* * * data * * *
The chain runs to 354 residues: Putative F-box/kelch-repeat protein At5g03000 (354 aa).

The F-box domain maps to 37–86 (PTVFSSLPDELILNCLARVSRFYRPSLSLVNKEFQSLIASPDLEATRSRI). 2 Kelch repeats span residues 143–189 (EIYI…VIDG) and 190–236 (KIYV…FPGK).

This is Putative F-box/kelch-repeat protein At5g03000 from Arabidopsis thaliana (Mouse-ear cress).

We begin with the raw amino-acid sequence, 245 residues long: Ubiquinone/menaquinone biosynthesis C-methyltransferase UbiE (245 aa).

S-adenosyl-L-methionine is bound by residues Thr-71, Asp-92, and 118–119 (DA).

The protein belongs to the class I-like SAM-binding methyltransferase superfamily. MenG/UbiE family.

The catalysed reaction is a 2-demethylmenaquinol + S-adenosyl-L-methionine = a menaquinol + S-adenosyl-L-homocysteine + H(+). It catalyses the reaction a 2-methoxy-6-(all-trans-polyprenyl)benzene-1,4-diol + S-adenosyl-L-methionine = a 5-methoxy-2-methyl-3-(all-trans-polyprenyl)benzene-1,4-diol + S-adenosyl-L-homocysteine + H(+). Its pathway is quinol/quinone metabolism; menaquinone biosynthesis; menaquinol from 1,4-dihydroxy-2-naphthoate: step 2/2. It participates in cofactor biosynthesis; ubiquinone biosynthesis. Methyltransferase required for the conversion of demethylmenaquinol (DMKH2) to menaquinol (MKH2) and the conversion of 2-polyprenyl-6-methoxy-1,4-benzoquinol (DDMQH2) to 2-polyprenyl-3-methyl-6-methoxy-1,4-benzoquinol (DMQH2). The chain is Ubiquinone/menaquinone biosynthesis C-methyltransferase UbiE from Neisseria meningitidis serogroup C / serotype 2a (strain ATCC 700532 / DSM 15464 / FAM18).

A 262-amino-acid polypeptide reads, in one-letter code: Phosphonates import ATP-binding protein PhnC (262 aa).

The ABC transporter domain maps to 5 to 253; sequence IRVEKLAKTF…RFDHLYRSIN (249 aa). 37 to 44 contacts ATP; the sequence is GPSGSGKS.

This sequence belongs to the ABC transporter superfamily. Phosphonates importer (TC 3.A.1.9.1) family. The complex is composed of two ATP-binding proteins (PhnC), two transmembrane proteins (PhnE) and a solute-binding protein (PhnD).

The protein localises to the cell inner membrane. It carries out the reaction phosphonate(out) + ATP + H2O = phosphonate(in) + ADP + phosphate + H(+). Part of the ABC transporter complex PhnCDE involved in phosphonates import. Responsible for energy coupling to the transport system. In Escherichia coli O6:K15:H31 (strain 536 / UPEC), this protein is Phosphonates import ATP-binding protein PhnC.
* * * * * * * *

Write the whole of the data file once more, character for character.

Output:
The chain runs to 354 residues: Putative F-box/kelch-repeat protein At5g03000 (354 aa).

The F-box domain maps to 37–86 (PTVFSSLPDELILNCLARVSRFYRPSLSLVNKEFQSLIASPDLEATRSRI). 2 Kelch repeats span residues 143–189 (EIYI…VIDG) and 190–236 (KIYV…FPGK).

This is Putative F-box/kelch-repeat protein At5g03000 from Arabidopsis thaliana (Mouse-ear cress).

We begin with the raw amino-acid sequence, 245 residues long: Ubiquinone/menaquinone biosynthesis C-methyltransferase UbiE (245 aa).

S-adenosyl-L-methionine is bound by residues Thr-71, Asp-92, and 118–119 (DA).

The protein belongs to the class I-like SAM-binding methyltransferase superfamily. MenG/UbiE family.

The catalysed reaction is a 2-demethylmenaquinol + S-adenosyl-L-methionine = a menaquinol + S-adenosyl-L-homocysteine + H(+). It catalyses the reaction a 2-methoxy-6-(all-trans-polyprenyl)benzene-1,4-diol + S-adenosyl-L-methionine = a 5-methoxy-2-methyl-3-(all-trans-polyprenyl)benzene-1,4-diol + S-adenosyl-L-homocysteine + H(+). Its pathway is quinol/quinone metabolism; menaquinone biosynthesis; menaquinol from 1,4-dihydroxy-2-naphthoate: step 2/2. It participates in cofactor biosynthesis; ubiquinone biosynthesis. Methyltransferase required for the conversion of demethylmenaquinol (DMKH2) to menaquinol (MKH2) and the conversion of 2-polyprenyl-6-methoxy-1,4-benzoquinol (DDMQH2) to 2-polyprenyl-3-methyl-6-methoxy-1,4-benzoquinol (DMQH2). The chain is Ubiquinone/menaquinone biosynthesis C-methyltransferase UbiE from Neisseria meningitidis serogroup C / serotype 2a (strain ATCC 700532 / DSM 15464 / FAM18).

A 262-amino-acid polypeptide reads, in one-letter code: Phosphonates import ATP-binding protein PhnC (262 aa).

The ABC transporter domain maps to 5 to 253; sequence IRVEKLAKTF…RFDHLYRSIN (249 aa). 37 to 44 contacts ATP; the sequence is GPSGSGKS.

This sequence belongs to the ABC transporter superfamily. Phosphonates importer (TC 3.A.1.9.1) family. The complex is composed of two ATP-binding proteins (PhnC), two transmembrane proteins (PhnE) and a solute-binding protein (PhnD).

The protein localises to the cell inner membrane. It carries out the reaction phosphonate(out) + ATP + H2O = phosphonate(in) + ADP + phosphate + H(+). Part of the ABC transporter complex PhnCDE involved in phosphonates import. Responsible for energy coupling to the transport system. In Escherichia coli O6:K15:H31 (strain 536 / UPEC), this protein is Phosphonates import ATP-binding protein PhnC.